## Arnold's world of paper flowers

###### Precisely rolled napkins turn into beautiful petals

It started as a hobby that got out of control, says Arnold Drake World, about making the pristinely white paper flowers that customers love to ooh and ah about at the cafe inside the downtown Powell’s Books.

World can be found carefully manipulating the sturdy white napkins he buys at the café nearly every day, but one thing he wants everyone to know — he does not sell the flowers. He never asks customers for money, instead preferring to give away the snowy blossoms, and then perhaps getting donations in return.

Another thing he wants to make clear is that the flowers do not happen in a free-form way — they follow a careful mathematical formula called the Fibonacci Sequence.

The sequence, named after Italian mathematician Fibonacci, uses “a sequence of numbers that repeat throughout nature. (We) are hardwired to like art; the art reflects the numbers and the number reflect the art,” World says.

As he begins to roll carefully torn-off sections of the napkins to make the flowers, he writes down a formula for the order in which he constructs the flowers:

The No. 1 is the stem; number two is for the flower’s sun, or outer, leaves; three and four are for the supporting leaves; and number five is for the flower’s reproductive system.

These numbers reflect the flower’s actual structure in nature, he says.

The 50-something World has lived in Portland on and off for 11 years, coming to the city first to sell cars. He taught himself how to make the flowers about eight years ago, after realizing there was a market for paper flowers that don’t require scissors, glue or art paper. He estimates that he has been coming to Powell’s almost daily for two years, never wearing out his welcome, always buying a drink.

What has he learned in that time?

“Certain flowers draw certain people; I look at the customers in the café and figure out what I should be making,” World says.

Women, he asserts, like more linear flowers, like calla lilies, while men respond more to circular or rounded flowers, like roses. One day a lovely woman approached him to ask about the flowers and then asked if he would make one for her husband. “So I made one for Mayor Charlie Hales, and his wife (Nancy),” World says, noting that, of course, the mayor’s favorite flower was the rose.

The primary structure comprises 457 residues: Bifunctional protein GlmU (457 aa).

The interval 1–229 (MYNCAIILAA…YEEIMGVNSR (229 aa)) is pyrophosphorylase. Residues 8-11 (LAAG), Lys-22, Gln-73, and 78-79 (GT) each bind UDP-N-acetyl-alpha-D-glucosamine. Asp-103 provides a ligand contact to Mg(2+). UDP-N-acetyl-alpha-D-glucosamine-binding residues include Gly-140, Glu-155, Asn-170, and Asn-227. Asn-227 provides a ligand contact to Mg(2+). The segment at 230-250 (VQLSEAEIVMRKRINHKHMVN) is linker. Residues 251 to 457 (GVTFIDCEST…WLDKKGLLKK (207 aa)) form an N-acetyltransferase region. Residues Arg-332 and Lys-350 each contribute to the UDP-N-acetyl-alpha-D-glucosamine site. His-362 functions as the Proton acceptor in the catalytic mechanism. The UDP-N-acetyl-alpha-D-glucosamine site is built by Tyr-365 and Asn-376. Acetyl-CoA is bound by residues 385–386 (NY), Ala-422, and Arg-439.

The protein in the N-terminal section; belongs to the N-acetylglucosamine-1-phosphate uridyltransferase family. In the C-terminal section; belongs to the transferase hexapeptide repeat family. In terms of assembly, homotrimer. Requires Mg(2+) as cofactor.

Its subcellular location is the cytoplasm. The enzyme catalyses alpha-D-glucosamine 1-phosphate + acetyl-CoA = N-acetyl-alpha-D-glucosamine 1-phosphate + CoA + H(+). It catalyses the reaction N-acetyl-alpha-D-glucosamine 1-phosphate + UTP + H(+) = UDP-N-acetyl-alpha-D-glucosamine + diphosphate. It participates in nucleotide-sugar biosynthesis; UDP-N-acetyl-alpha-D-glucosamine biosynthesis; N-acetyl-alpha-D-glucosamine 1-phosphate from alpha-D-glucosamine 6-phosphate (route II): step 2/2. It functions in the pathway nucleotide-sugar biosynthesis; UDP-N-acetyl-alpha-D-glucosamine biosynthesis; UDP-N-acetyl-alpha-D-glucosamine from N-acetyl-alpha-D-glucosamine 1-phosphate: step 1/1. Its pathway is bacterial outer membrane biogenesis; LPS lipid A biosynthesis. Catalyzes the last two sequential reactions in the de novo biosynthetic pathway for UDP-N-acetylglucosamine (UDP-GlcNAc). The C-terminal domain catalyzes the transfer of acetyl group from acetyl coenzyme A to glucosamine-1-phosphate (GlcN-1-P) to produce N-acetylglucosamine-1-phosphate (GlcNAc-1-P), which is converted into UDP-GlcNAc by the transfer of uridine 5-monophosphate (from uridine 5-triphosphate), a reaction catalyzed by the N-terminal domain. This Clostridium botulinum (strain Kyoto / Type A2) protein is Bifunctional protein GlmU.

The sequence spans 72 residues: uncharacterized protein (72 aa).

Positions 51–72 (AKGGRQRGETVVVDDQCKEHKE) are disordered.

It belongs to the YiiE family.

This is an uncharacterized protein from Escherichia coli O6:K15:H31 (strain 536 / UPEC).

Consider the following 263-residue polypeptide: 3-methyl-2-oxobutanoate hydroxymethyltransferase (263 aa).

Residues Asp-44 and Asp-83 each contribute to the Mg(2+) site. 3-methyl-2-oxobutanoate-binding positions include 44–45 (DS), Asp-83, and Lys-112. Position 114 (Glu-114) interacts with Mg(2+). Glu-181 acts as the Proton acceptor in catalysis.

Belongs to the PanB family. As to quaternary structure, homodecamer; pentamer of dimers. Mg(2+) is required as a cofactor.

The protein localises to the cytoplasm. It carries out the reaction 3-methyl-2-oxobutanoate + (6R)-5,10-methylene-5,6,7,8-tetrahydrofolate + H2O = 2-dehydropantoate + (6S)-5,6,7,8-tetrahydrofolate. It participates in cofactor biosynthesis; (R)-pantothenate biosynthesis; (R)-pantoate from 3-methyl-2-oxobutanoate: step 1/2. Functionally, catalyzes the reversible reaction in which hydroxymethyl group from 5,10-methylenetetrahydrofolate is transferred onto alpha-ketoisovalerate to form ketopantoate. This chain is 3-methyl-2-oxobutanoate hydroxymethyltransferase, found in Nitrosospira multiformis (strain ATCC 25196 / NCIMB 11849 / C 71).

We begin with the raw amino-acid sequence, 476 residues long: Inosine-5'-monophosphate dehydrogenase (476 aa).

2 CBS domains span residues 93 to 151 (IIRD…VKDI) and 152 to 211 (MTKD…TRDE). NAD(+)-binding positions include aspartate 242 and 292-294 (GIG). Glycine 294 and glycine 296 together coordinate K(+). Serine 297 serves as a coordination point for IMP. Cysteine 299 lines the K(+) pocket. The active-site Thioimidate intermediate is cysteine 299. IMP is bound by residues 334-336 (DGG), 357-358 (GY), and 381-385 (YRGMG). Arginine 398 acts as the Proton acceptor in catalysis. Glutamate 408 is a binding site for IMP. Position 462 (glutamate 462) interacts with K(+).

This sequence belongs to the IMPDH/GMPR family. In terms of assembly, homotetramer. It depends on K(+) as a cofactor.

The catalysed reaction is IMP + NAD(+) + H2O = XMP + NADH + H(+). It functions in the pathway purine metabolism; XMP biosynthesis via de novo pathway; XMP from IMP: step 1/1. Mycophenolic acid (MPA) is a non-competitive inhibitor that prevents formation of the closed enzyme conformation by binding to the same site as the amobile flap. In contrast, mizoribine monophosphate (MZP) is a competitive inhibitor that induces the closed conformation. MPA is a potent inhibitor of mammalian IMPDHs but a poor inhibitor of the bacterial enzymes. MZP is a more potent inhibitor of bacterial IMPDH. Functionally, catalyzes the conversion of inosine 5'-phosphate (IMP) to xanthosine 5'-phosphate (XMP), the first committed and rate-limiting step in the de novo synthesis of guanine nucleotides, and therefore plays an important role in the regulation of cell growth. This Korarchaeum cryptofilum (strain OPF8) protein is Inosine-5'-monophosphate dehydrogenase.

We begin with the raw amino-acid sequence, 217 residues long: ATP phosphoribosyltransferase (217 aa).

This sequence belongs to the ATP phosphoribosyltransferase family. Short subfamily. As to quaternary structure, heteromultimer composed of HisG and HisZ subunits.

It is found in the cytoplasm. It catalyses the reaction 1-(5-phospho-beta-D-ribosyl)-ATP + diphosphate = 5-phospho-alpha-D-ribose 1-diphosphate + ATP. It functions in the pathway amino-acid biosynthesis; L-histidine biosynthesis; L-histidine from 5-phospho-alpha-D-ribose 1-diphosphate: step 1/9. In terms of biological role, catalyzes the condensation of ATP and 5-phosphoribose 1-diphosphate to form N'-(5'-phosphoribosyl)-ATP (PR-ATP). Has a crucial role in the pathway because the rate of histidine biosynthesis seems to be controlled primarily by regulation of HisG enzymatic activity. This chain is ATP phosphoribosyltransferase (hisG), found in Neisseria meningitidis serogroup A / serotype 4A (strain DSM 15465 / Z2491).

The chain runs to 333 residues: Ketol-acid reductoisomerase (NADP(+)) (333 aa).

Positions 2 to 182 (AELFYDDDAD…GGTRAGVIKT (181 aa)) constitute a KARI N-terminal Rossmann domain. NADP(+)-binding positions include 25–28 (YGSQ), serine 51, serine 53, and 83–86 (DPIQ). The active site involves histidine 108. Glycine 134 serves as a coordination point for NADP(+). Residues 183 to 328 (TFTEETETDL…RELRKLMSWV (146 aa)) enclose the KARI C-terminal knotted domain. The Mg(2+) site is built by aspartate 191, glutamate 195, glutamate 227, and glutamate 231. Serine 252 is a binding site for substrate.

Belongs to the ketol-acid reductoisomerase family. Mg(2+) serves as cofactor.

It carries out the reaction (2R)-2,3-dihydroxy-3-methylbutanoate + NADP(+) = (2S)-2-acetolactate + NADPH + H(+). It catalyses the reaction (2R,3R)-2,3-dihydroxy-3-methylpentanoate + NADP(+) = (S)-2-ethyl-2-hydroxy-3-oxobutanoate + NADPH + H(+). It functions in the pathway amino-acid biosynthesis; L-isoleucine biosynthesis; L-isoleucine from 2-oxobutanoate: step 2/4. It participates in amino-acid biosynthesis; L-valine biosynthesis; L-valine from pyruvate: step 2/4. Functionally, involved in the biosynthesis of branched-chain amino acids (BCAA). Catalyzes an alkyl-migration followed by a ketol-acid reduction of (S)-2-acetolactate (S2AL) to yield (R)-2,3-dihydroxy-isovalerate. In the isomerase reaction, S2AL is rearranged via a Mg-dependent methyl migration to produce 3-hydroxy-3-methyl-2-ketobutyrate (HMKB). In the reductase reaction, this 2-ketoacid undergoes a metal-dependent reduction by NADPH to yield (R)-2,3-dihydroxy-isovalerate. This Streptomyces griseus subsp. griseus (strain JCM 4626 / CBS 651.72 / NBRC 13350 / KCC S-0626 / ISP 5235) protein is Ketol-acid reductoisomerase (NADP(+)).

World has been featured in stories in other newspapers and was interviewed for and filmed by Oregon Public Broadcasting, he says.

The three flowers that draw the most customers to his table at the café are the calla lilies, roses and morning glories.

He starts his day not having any flowers on the table, and then slowly starts making a calla lily or a rose, and soon customers come over to have a look. He hopes they go from “I like that to I want that,” World says.

To him, the solid white flowers are more attractive than colorful ones, noting that they “get more beautiful when they get older.”

World wears earphones and listens to a “full spectrum of music” as he makes the flowers, sometimes even following the music with his hands, as he rolls the paper into petals.

He also “uses hot air from my lungs that basically shapes the flowers, bringing the curl out when I blow on it.”

Education

Sharing his gift is one of World’s specialties; he is happy to go into schools, libraries and retirement centers to teach others how to make the flowers.

He is most proud of teaching 45 kids to make 45 flowers in 45 minutes, he says.

A visit to World’s website, worldpaperflowers.com, introduces people to his techniques, and he also has written a book detailing how to make the flowers, called “We Don’t Fold, We Roll.”

“It is available everywhere online,” he says.

World says he likes giving the flowers to little kids, who then go and tell everyone about them.

He adds, “I do take contributions, and that gives people good karma points.”